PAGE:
Tim--a detective from the gang investigation unit in Newport News, VA--stated clearly that he has seen tragedy unfold unnecessarily, simply because people walked toward anger and aggression rather than moving away from it. Not only that, he regularly uses simple, natural de-escalation techniques to avoid having to use force in potentially explosive situations.
I have observed this in my daily life many times, and agree wholeheartedly. If I am looking for trouble, I will find it. Conversely, if I am trying to avoid trouble, I can avoid it (mostly).
The process is multi-layered, but here are some key points.
**If anger and aggression is fueling an argument, it might be best to simply apologize (yep!) and walk away.
**Meeting the world with a chip on my shoulder will inevitably lead to conflict. I must absorb or ignore the "small stuff."
**Learning to validate and create a connection in times of stress can lead to a "we" condition, rather than an "us v/s them" situation.
**Validating a person with a legitimate (or perceived) 'gripe', can often take the momentum out of an escalating situation. Example: If an angry motorist at a stoplight starts screaming at me, I might say: "It sounds like you have a good point there. I'm sorry. I meant no disrespect. I will be more careful." It is worth a try, wouldn't you say?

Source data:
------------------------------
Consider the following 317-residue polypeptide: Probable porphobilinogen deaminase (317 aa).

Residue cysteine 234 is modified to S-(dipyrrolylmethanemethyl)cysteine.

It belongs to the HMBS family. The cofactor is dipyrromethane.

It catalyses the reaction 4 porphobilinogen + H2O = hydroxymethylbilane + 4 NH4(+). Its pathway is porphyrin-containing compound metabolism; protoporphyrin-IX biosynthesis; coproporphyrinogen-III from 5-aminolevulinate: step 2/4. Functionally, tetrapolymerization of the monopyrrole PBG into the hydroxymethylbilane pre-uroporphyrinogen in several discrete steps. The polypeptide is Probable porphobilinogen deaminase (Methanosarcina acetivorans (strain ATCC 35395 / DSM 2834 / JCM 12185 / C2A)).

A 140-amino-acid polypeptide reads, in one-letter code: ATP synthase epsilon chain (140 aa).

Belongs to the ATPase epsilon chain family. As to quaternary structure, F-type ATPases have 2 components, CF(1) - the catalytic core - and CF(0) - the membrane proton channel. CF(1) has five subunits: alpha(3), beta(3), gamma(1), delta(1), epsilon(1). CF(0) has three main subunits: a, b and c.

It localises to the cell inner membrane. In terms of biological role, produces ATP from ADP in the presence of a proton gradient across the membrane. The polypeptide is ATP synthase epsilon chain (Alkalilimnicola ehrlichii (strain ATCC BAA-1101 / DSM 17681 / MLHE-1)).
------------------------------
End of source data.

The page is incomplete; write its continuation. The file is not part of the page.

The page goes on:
Ask yourself this question:
Is it more important to avoid a confrontation with a stranger, or to be 'right'?
Know this; Next to physical survival (food, shelter, security), our emotional survival (respect, acknowledgement) is our primary social motivator. By simply showing respect and treating others as equals, we can often move smoothly through situations that could otherwise turn out badly. There are situations that are unavoidable, and violence can be thrust upon us to be sure, but aside from being targeted for a crime, it is our job to use our words and body language to avoid confrontations...not encourage them.
It is simple to apologize rather than argue, but sometimes it is not easy. It is sometimes necessary, though. Do learn to recognize predatory behavior. Know what assault precursors look like so you can defend yourself if necessary (Moving between you and an exit. Standing too close for your comfort. Asking "Can you tell me the time?" as they approach. Can you see their hands? Are you isolated? Have you seen this person earlier?) But largely, you can avoid confrontation by walking softly. Make it your first line of defense!
I'm busy working on my blog posts. Watch this space!